2017 Elk Hunting Season
Permit Application Schedule
|Elk | Public Land||Elk | Private Land|
|May 1||Application period begins||June 1||Application period begins|
|June 1||Application deadline||July 15||Application deadline|
|June 24||Public land permits will be drawn from online applications at the annual Buffalo River Elk Festival in Jasper|
|June 24||Public land permits will be drawn for a person who registered during the festival|
Public Land Elk Hunting Information
29 public land elk hunting permits will be drawn for the 2017 season
Public Land Elk Permit Application Requirements
- Only Arkansas residents with a Resident Sportsman Hunting License or holders of a Lifetime Sportsman's Permit may apply.
- A $5 nonrefundable application fee is required to apply.
- Applicants must be 6 or older to participate.
- Applicants with 12 or more violation points are ineligible to apply.
Public Land Elk Hunt Details
Private Land Elk Hunt Information
Elk Management Assistance Program (EMAP) Application Requirements
- Private land elk permit applications must be submitted by mail, postmarked no earlier than June 1 and no later than July 15.
- Applications must include a $35 fee.
- Applications may be submitted by residents and nonresidents owning property within the private lands elk hunting zone.
- Applicants must possess a valid Arkansas hunting license. Applicants under 16 must have a valid hunter education certification.
- Applicants with 12 or more violation points in the past five years are ineligible to participate.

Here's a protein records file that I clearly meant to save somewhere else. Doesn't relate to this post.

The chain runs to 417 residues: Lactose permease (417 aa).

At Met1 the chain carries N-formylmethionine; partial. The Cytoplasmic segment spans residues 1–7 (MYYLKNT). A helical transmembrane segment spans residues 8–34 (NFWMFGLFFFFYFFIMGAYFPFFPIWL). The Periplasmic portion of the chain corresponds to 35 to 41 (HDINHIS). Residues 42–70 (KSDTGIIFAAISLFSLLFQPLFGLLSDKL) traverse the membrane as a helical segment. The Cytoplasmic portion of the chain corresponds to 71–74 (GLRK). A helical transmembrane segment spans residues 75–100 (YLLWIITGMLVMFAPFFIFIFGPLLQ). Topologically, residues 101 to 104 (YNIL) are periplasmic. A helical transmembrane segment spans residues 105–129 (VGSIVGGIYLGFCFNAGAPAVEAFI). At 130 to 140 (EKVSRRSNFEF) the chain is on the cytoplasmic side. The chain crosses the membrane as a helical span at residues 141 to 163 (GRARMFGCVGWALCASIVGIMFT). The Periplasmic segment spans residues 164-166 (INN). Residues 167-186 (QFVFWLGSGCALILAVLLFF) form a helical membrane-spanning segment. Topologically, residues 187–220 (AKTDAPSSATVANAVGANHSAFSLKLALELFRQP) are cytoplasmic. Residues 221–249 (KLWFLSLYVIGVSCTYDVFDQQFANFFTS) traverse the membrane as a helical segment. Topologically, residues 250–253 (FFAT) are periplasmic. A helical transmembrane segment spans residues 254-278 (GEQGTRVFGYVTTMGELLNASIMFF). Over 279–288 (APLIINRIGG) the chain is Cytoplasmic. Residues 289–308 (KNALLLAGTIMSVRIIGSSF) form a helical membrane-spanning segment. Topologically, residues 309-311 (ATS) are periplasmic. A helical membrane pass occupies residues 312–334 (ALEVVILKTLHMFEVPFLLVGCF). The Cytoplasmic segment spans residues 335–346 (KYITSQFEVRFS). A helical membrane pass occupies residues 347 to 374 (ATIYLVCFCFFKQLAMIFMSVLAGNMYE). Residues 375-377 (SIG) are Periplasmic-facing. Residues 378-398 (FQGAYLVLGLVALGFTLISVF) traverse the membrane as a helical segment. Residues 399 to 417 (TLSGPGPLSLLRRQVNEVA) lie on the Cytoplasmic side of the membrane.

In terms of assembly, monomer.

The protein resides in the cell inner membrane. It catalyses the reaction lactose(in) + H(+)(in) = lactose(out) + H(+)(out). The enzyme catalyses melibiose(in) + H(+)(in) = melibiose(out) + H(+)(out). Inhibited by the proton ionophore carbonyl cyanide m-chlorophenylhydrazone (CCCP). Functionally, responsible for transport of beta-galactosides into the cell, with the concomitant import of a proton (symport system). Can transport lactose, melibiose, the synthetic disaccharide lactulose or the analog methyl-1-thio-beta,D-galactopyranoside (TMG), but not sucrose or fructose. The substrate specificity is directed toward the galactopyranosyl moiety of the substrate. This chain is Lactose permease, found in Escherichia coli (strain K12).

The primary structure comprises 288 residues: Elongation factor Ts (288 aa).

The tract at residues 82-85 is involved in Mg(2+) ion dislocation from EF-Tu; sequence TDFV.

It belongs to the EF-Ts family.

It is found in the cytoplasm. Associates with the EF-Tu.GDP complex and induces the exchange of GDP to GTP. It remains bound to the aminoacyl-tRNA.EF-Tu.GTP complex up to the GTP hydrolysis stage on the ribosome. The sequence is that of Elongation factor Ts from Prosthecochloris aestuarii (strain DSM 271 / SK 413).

- Only one application per property (contiguous acreage owned by a common owner) will be accepted for EMAP permits. Contiguous acreage owned by a common owner cannot be split or subdivided to obtain additional EMAP permits.
- Duplicate, illegible or incomplete applications will not be processed.
- Landowners will be issued a number of permits based on the acreage of their property and the quota for the season (see Addendum Chapter S1.00 below).
- Permits will be issued to eligible landowners and will be transferable from the landowners to eligible hunters.
- EMAP permits must be used only within the boundary of the EMAP property they were issued to.
EMAP Private Land Elk Hunt Details
Elk hunting on private land is restricted to one zone, consisting of all private land in Boone, Carroll, Madison, Newton and Searcy counties (except a portion of Boxley Valley).
- 2017 Private Land Elk Season (by EMAP permit only)
- Youth Hunts: Sept. 30-Oct. 1 and Oct. 28-29, 2017
- Regular Elk Hunts: Oct. 2-6 and Oct. 30-Nov. 3, 2017
- 2017 Private Land Elk Quota
- 12 Either sex elk
- 40 Antlerless elk
Hunters must call 800-440-1477 each night to see if the quota has been reached. The season ends Nov. 3 or the morning after the quota is reached, whichever comes first.
Statewide Elk Hunt Information
Any hunter outside of Boone, Carroll, Madison, Newton and Searcy counties who sees an elk while legally hunting for deer may take that elk with a limit of one, either sex per year.
2017 Elk Season
Core Elk Management Zone Public Land Hunts (By Drawn Permit Only)
Youth Hunts: Sept. 30-Oct. 1 and Oct. 28-29, 2017
Regular Elk Hunts: Oct. 2-6 and Oct. 30-Nov. 3, 2017
Core Elk Management Zone Private Land Hunt (By EMAP Permit Only)
Youth Hunts (antlerless elk only): Sept. 30-Oct. 1 and Oct. 28-29, 2017
Regular Elk Hunts: Oct. 2-6 and Oct. 30-Nov. 3, 2017
Private Land Quota
The Core Elk Management Zone Private Land Hunt has a quota of 12 either sex elk and 40 antlerless elk. Hunters must call 800-440-1477 each night to see if the quota has been reached. The season ends Nov. 4 or the evening the quota is reached, whichever comes first.
Statewide Elk Management Zone